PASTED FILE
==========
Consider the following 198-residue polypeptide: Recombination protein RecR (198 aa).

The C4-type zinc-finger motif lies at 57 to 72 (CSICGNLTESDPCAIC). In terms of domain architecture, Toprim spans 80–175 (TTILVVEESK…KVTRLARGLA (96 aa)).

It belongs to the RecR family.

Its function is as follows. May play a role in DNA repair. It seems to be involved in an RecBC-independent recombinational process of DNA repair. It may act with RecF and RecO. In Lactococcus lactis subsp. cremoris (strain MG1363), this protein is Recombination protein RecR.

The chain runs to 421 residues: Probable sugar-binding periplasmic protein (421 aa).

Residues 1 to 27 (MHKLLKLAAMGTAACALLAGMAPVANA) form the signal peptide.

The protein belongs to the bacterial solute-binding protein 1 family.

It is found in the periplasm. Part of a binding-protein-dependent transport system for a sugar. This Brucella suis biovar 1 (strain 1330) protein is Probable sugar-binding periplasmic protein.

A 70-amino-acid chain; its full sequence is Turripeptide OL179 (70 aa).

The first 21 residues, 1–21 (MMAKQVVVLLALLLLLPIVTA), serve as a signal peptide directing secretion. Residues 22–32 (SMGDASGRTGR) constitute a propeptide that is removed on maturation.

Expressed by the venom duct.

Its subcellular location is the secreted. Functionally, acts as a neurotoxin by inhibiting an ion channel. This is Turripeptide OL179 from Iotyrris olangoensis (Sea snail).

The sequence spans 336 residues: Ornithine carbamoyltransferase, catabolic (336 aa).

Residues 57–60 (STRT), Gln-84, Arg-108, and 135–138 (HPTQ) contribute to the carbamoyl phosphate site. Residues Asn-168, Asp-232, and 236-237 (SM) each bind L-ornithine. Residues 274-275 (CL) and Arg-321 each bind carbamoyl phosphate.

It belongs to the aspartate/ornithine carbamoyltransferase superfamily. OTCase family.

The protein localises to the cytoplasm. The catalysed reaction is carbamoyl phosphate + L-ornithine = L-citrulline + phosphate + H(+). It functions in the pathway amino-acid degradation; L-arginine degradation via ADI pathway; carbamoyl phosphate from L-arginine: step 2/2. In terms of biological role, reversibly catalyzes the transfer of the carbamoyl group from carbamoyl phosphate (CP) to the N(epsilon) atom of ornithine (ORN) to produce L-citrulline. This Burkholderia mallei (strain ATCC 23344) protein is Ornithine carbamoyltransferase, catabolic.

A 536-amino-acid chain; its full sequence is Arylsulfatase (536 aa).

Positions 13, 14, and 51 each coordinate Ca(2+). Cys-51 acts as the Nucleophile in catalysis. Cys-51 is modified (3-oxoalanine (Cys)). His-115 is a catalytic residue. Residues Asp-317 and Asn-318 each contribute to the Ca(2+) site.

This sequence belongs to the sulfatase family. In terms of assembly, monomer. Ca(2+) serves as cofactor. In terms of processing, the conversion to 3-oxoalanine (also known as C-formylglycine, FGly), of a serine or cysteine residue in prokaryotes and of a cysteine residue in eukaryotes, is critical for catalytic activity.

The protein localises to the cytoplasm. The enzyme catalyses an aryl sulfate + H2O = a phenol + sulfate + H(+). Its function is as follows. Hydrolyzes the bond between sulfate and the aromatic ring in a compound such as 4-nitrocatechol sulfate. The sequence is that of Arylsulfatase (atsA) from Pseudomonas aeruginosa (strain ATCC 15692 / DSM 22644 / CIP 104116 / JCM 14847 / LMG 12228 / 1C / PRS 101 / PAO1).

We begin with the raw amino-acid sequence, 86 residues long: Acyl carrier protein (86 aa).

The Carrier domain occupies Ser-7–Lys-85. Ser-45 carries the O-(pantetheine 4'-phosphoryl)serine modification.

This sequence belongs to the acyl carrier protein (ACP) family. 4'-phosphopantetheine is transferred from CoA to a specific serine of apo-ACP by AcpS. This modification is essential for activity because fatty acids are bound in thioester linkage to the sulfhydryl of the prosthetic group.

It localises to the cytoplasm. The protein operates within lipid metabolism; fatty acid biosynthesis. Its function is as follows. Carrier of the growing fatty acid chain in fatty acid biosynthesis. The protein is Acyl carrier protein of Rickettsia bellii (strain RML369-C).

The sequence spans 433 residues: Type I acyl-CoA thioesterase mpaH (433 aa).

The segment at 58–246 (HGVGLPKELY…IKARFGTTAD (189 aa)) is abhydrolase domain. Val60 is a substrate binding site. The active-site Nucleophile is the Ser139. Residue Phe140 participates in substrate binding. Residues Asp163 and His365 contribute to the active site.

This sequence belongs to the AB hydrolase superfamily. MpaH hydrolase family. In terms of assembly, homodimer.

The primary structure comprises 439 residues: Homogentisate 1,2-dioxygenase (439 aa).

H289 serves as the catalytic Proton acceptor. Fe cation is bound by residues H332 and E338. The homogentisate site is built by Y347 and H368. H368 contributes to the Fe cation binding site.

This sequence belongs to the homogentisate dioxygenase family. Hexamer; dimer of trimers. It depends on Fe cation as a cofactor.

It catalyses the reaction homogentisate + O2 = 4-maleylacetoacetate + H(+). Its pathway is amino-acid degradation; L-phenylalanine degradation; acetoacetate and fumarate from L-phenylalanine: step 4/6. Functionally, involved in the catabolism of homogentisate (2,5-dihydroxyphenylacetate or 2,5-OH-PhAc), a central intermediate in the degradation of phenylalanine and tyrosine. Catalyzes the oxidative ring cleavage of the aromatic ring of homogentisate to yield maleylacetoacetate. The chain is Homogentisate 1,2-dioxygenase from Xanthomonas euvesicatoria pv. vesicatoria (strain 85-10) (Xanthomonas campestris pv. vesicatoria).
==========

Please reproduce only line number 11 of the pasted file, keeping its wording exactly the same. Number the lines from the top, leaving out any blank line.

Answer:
Expressed by the venom duct.